asynInt32Array

asynInt32Array device support is selected with

field(DTYP,"asynInt32ArrayIn")
field(INP,"@asyn(portName,offset,timeout)drvUser")
    

or

field(DTYP,"asynInt32ArrayOut")
field(INP,"@asyn(portName,offset,timeout)drvUser")
    

asynInt32Array device support is used to read or write arrays of up to 2000 coil values or up to 125 16-bit registers. It is also used to read the histogram array of I/O times when histogramming is enabled.

asynInt32Array Device Support
Modbus function Offset type Data type drvUser Records supported Description
1, 2 NA Array of bits MODBUS_DATA waveform (input) value = (epicsInt32)Modbus data[]
3, 4, 23 NA Array of 16, 32 or 64-bit words MODBUS_DATA (or datatype-specific value) waveform (input) value = (epicsInt32)Modbus data[]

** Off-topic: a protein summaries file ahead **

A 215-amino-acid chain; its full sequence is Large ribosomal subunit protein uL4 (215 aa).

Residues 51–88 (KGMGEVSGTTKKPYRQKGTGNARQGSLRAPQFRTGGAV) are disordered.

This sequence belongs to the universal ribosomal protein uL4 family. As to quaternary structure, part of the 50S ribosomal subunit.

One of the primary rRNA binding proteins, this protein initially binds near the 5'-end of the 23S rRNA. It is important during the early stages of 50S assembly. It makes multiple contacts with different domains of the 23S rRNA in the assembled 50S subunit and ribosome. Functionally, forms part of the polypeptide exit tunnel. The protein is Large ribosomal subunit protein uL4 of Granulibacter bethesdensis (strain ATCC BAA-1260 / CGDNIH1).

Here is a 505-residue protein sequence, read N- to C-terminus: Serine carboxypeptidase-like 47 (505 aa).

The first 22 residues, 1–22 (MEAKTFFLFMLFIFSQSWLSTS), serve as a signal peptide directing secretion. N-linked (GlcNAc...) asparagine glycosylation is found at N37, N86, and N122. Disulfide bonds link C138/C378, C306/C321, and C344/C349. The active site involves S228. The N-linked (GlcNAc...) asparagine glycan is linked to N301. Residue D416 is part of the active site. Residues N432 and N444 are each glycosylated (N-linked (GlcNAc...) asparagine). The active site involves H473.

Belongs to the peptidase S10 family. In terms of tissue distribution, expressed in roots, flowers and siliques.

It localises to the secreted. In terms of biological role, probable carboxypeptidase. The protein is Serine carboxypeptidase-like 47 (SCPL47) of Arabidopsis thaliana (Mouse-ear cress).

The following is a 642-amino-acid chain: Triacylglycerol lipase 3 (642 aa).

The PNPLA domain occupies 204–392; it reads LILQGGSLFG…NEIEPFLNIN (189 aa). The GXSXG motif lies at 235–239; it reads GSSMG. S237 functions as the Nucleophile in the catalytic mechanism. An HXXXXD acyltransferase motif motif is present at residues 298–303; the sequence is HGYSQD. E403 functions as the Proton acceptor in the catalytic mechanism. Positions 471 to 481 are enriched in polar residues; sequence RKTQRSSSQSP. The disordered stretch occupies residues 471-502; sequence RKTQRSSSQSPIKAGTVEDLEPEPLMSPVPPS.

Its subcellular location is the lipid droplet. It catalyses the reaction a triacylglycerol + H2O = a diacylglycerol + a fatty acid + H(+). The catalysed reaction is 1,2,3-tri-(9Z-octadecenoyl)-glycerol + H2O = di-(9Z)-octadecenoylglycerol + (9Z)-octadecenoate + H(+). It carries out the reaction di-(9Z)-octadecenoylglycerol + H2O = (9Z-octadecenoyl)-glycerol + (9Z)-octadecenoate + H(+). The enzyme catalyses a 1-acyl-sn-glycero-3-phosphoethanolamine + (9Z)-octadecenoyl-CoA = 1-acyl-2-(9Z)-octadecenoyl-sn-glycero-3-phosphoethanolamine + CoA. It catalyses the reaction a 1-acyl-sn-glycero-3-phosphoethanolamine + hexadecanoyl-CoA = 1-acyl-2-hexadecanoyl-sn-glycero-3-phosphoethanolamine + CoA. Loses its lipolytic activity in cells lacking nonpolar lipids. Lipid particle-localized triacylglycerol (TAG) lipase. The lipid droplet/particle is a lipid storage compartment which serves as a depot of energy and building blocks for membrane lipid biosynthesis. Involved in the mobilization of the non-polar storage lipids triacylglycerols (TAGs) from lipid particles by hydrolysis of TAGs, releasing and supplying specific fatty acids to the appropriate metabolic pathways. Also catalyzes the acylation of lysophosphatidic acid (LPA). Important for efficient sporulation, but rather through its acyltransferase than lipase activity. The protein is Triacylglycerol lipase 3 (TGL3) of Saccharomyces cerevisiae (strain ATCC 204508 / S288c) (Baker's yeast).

15 NA Array of bits MODBUS_DATA waveform (output) Modbus write (epicsUInt16)value[]
16, 23 NA Array of 16, 32, or 64-bit words MODBUS_DATA (or datatype-specific value) waveform (output) Modbus write value[]
Any NA NA READ_HISTOGRAM waveform (input) Returns a histogram array of the I/O times in milliseconds since histogramming was last enabled.
Any NA NA HISTOGRAM_TIME_AXIS waveform (input) Returns the time axis of the histogram data. Each element is HISTOGRAM_BIN_TIME msec.

Template files

modbus provides example template files in the modbusApp/Db directory. These include:

Template Files
Files Description Macro arguments
bi_bit.template asynUInt32Digital support for bi record with discrete inputs or coils. Mask=1. P, R, PORT, OFFSET, ZNAM, ONAM, ZSV, OSV, SCAN
bi_word.template asynUInt32Digital support for bi record with register inputs. P, R, PORT, OFFSET, MASK, ZNAM, ONAM, ZSV, OSV, SCAN